Art by Caitlin Roark
A micro-aggression directed at the Black/African American student body took place this semester on campus. During the Theatre Department’s casting of “Ragtime,” a professor involved with the upcoming show handed out flyers to students with dark skin to recruit performers for the show. Students of color later voiced their feelings of confusion and belittlement as to why a Pepperdine professor would single them out in this way. This instance shows how far Pepperdine has to go in dealing with and communicating issues of marginalized groups on campus.
A micro-aggression is a comment or action that subtly and often unintentionally expresses a prejudiced attitude toward a marginalized group. Addressing these comments through communication and understanding should be done to help others learn about another culture and keep a positive atmosphere of love and respect.
Micro-aggressions on campus, like the “Ragtime” incident, can be connected to racism of the past. For instance, the killing of Larry Kimmons who was shot and killed by a Pepperdine security guard March, 12 1969. The shooting happened at Pepperdine’s South LA campus, and the officer received nothing more than a $500 fine for ending a young Black student’s life.
Kimmons’ death encouraged “White flight,” when Pepperdine chose to move from Los Angeles to Malibu, according to David Baird’s 2016 book “Quest for Distinction: Pepperdine University in the 20th Century.” White flight is the phenomenon of White people moving out of urban areas, particularly those with significant minority populations, and into suburban areas or fringe areas.
The killing of Kimmons was an act of blatant racism and aggression that will sadly taint Pepperdine’s history. However, Pepperdine’s White flight was a micro-aggression, since instead of actually dealing with the issue, Pepperdine distanced itself from it.
Another highly marginalized group sometimes greatly overlooked on campus are international students. Pepperdine data shows that international students account for around 10 to 14% of the entire student body and stretch from about 45 different countries.
International students experience micro-aggressions in the form of neo-racism which is “discrimination on the basis of cultural difference or national origin rather than by physical characteristics alone and appeals to ‘natural’ tendencies to preserve group cultural identity,” according to Professor Jenny J. Lee in her article “International Student Experiences of Neo-Racism and Discrimination,” published by the Higher Education Journal in 2015.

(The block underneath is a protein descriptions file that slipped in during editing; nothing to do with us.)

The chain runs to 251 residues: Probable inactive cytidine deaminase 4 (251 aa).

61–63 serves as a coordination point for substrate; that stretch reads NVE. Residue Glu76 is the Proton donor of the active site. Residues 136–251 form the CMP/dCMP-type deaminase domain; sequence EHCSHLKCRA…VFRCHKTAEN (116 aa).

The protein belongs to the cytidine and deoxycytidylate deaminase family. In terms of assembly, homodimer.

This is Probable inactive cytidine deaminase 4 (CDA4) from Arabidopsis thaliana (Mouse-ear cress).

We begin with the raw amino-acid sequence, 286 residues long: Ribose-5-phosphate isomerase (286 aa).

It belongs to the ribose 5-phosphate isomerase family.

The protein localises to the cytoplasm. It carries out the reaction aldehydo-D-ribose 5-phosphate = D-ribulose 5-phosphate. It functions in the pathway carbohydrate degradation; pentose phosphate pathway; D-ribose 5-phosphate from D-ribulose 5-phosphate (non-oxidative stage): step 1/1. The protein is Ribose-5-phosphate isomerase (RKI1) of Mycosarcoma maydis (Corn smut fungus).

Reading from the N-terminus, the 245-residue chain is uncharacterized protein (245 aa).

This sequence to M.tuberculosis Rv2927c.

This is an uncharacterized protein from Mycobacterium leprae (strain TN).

International students are then forced into a cone of silence and feel domestic students and faculty are above retribution, Lee wrote. When these acts become routine, students of diversity can then become numb to the subtle acts of violence.
Marginalized groups owe it to themselves to speak up against these acts of ignorance. Change and progress are forces that propel those brave enough to communicate its message.
Being brave doesn’t require a person to start marches or speak to high levels of administration. Being aware of our comfort level and telling those others the feelings we harbor about issues is how progress starts. Be open. Be honest. Enlighten those on the issues and feelings of those who are part of the minority so that they can be expressed and seen in the majority.
So what can Pepperdine do next? Well, progress starts with everyone coming together to voice, listen, learn and discuss these issues of micro-aggressions on campus. This can be in the form of students-of-color-led convocations, making SEED (Seeking Educational Equity and Diversity), the voluntary faculty diversity training program, mandatory and even simply taking to time to listen to friends of different backgrounds.
By banding together, Pepperdine can continue to grow and to fight prejudice and micro-aggressions against the minority.
The notion of not feeling loved or accepted on a Christian campus centered on the love of Jesus is a quandary that needs correction. Micro-aggressions are small and can spiral into larger issues of racism, discrimination and self-loathing. Yet, by beginning conversations and starting to speaking to others one-on-one or in small groups can blossom into an entirely new atmosphere of acceptance and tolerance on campus. And just maybe, the entire world.
Email Anitiz Muonagolu: firstname.lastname@example.org